At the very hub of this wheel which is falling apart, is Matisse. And he will keep on rolling until everything that has gone to make up the wheel has disintegrated. He has already rolled over a goodly portion of the globe, over Persia and India and China, and like a magnet he has attached to himself microscopic particles from Kurd, Beluchistan, Timbuctoo, Somaliland, Angkor, Tierra del Fuego. The odalisques he has studded with malachite and jasper, their flesh veiled with a thousand eyes, perfumed eyes dipped in the sperm of whales. Wherever a breeze stirs there are breasts as cool as jelly, white pigeons come to flutter and rut in the ice-blue veins of the Himalayas.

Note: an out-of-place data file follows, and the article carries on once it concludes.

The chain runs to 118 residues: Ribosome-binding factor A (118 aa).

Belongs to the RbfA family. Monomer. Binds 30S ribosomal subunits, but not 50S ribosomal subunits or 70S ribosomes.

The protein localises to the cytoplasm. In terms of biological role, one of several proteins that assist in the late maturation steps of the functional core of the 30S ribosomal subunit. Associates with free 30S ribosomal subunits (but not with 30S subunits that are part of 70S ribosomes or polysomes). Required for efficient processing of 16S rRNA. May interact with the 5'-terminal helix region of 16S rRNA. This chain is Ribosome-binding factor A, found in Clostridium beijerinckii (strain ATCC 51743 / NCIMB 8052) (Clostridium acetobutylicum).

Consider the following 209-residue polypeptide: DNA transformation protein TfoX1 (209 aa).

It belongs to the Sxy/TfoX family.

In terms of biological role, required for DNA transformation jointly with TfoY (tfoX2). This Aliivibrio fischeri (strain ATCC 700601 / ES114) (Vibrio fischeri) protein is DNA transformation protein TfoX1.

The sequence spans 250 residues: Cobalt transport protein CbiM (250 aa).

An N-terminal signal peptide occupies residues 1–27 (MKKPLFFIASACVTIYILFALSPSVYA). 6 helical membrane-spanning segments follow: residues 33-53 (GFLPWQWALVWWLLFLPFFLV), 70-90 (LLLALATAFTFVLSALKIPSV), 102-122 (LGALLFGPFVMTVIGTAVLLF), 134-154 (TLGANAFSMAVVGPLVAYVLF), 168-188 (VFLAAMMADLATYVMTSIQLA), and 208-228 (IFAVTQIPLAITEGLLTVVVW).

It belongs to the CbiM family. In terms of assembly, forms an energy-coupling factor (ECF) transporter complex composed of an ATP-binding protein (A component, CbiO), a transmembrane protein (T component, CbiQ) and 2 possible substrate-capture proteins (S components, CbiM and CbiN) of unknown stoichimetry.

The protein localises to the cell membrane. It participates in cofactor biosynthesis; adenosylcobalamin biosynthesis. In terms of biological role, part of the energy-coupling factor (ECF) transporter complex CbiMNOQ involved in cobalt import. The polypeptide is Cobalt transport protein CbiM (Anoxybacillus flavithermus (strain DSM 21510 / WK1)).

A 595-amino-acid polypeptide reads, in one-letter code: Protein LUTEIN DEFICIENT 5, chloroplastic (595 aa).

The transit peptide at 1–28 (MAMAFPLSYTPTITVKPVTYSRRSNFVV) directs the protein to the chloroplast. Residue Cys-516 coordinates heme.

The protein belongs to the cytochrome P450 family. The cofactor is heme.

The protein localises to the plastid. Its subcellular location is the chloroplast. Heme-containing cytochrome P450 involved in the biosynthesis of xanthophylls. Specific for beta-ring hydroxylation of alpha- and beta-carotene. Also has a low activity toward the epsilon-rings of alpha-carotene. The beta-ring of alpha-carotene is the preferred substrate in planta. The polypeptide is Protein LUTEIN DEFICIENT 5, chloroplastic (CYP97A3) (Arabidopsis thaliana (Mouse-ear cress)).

The wallpaper with which the men of science have covered the world of reality is falling to tatters. The grand whorehouse which they have made of life requires no decoration; it is essential only that the drains function adequately. Beauty, that feline beauty which has us by the balls in America, is finished. To fathom the new reality it is first necessary to dismantle the drains, to lay open the gangrened ducts which compose the genito-urinary system that supplies the excreta of art. The odor of the day is permanganate and formaldehyde. The drains are clogged with strangled embryos.